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See also: Are answers that just contain links elsewhere really "good answers"? | Is it okay to answer a stackoverflow question with a link? | Why is linking bad?

Related: How do I properly write an answer that references my blog?

We all have seen it, and might even given some of them (yes, I think me included, I'll check that later), answers with only one link in it.

This can be problematic for several reasons:

  • I don't know what the answerer tries to tell me until I click at the link
  • The link can go dead and the answer would be useless for people which have the same question in the future
  • I need to go to an external source

In my opinion, the answerer should at least sum up the information behind the link and provide it in his answer. But also keeping the link for in-detail information about the solution.

So, my question is, should there be a policy for this, or is there already one in place I missed?

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If the link is only to a SE post, it is automatically converted to a comment –  Marc Gravell Jul 19 '11 at 11:08
@Marc Gravell: Coool! –  Time Traveling Bobby Jul 19 '11 at 11:17
see also:… –  Kate Gregory Jul 19 '11 at 12:39
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marked as duplicate by Peter Mortensen, Bo Persson, Toon Krijthe, Martijn Pieters, hims056 Feb 17 '13 at 12:48

This question has been asked before and already has an answer. If those answers do not fully address your question, please ask a new question.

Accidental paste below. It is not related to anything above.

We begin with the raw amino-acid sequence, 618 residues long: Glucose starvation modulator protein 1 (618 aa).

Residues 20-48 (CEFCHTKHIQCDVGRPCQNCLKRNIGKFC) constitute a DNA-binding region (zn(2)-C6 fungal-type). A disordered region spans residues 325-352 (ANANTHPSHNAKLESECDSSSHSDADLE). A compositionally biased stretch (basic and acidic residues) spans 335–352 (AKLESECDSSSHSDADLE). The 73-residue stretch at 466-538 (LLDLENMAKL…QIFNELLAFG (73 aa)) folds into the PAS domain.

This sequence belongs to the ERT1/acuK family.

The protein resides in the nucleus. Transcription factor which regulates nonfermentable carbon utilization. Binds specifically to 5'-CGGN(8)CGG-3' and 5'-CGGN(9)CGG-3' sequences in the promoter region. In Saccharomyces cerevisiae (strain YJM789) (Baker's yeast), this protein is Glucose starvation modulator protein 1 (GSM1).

5 Answers

up vote 23 down vote accepted

Yes, there should be a policy; albeit a community driven one.

The problem with one-link answers is that if the content that drives them is gone, they're gone, forever.

At worst a user clicks on it, sees the dead link and gets discouraged by Stack Overflow. At best the community sees the link die and tries to find a mirrored version before it's too late.

I realize that we shouldn't always copy answers from other sites into Stack Overflow, but if it's under Creative Commons, then not only should we, but we're obligated to (so long as we source it correctly).


When someone provides a one-link answer, link to this meta question and ask them to provide the details of the answer.

If it's creative commons content they've linked to, then ask them to paste it in and source it correctly.

If it's not Creative Commons content..., then asking the Blog author for permission to copy and paste it is a Good Idea.

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Another alternative is to summarise the post or just quote a small section. –  ChrisF Dec 11 '10 at 23:35
@Chris - your comment was exactly what i was going to suggest. I always quote or summarise and then include the link to the original source. An answer with not much more than a link is a crap answer. –  slugster Dec 12 '10 at 2:15
+1 very good Answer. Although, I think ChrisF is right, summarising and quoting should be fine as long as the link to the source is provided, since then you're not claiming anything. Though, you can still run into the blogger which goes all "OH MY GOD YOUR STEALING MY COPYRIGHT!" (the misspelling/nonsense is intended) on you, but that's to work out then, I guess. –  Time Traveling Bobby Dec 12 '10 at 11:22
My issue with just posting a small section is that you may miss the details you need. Summarizing is better, but it's not a catch all -- although with the way some bloggers write, it may be the best idea (Myself included). –  George Stocker Dec 12 '10 at 23:16